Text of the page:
Seth Godin recently made the point that as more and more people have equipped themselves with cellphones and digital cameras, UFO’s have stopped visiting. His point is to illustrate that our increasing ability to debunk myth has had a somewhat rationalistic impact. But he goes on to explore the idea that the resulting rationalism doesn’t satisfy the need for emotional experience.
The characters of Star Trek dance to a similar tune. Mr. Spock, endowed with rational capabilities far beyond the reach of ordinary humans, provides a stark contrast to the passionate emotionalism of Captain Kirk. The Captain has use for logic and reason, but only insofar as they allow him to pursue what he values. At his worst, he values his own advancement. At his best, he is a rabid defender of the lives of others – a most heroic guardian. But Kirk’s complexities and internal contradictions don’t exceed those of Spock, who faces his own unique inner conflict. Half-Vulcan, half-human, Spock possesses, in addition to his superlative rationality, the capacity for feeling. Like a newly born puppy uncertain of its legs, Spock stumbles about trying to understand and properly engage the passionate side of his personality. As he matures on camera, Spock begins to strike something of a comfortable balance between rationality and sentiment, generally preferring rationality – except in his best and most heroic moments, when he embraces sentiment.
Godin’s commentary on technology’s implications, along with Spock’s and Kirk’s self-expressions, illustrates the very real epistemological tension between Descartes (rationalism) and Hume (sentiment and empiricism). But we are also invited to consider that epistemology isn’t the end of the discussion. The question is not just “how do we know?” Instead the question is, “is knowing enough?”
Solomon diagnosed his pursuit of wisdom as “striving after wind” (Eccl 1:17), for two reasons. First, because under-the-sun wisdom led only to the increase of grief and pain (1:18), and second because he recognized that there are innate limitations on human knowledge (3:11). Because our ability to know is inherently and woefully limited, what we can know and understand leads us only to heartache. Hence Captain Kirk shows us the way to a happy heart is to pursue a happy heart – a pursuit which sometimes requires a rejection of knowledge.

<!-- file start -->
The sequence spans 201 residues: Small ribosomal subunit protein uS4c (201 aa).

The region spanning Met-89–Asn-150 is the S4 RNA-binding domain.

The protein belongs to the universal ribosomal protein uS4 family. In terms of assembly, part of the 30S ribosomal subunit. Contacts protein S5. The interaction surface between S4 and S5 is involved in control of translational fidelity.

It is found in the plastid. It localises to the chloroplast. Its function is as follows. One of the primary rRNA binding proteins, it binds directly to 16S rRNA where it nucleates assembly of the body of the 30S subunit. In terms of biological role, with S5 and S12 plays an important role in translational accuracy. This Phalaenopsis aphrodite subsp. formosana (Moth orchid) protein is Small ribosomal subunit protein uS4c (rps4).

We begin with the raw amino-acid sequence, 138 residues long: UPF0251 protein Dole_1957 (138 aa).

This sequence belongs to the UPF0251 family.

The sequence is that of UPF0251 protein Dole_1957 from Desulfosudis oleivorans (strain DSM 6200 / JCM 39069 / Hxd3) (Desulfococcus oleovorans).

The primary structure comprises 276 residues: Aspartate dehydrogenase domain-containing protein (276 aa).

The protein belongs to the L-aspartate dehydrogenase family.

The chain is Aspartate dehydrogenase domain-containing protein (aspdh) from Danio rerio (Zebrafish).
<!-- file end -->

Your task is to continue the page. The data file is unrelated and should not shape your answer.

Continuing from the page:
While Kirk’s solution is enticing, and portrayed as generally successful, Solomon offers a different prescription entirely. You see, Solomon recognizes that – at least from our limited perspective – the end of man is the same for the happy and the unhappy alike: “All go to the same place. All came from the dust and all return to the dust” (3:20). Because of the limitations on human knowledge, and our assured common end, he adds that happiness is not a bad pursuit (3:23). But it is still worthless and vain – to the extent that Solomon congratulates those who have never been born as having advantage over both the dead and the living, for they do not have to engage the emptiness of the human experience (4:2-3).
In this context Solomon paints a bleak picture, but for good reason. The punch line for Solomon is not that we should pursue either rationality or sentiment on their own merits, but that we should conduct our pursuits in acknowledgement of God (11:9, 12:1). As the Creator, God has designed human experience and pursuit to be empty without Him. But with Him, even the most base and simple aspects of human existence are endowed with meaning and purpose. This is why Solomon can say, “The conclusion, when all has been heard is: fear God, and keep His commands, because this applies to every person. For God will bring every act to judgment, everything which is hidden, whether it is good or evil” (12:13-14).
Neither rationality nor sentiment can take us where we want to go. Hence, the enduring tension between the two – we pursue one course until we realize it doesn’t work, then we opt for the other, then we attempt a synthesis of the two. Rinse and repeat, century after century – always with the same outcomes. This is what Solomon refers to when he talks about the limitations of the under-the-sun perspective. By contrast, Solomon’s prescription shows us that neither pursuit is intended to bring fulfillment independent of the Creator. Solomon urges us to acknowledge our Creator, which in turn resolves the tension and helps us to be properly balanced in our selves and our pursuits. After all, if He designed us, He is the one to show us how to have true and meaningful life. This beyond-the-sun perspective takes us much farther than the U.S.S. Enterprise could ever imagine.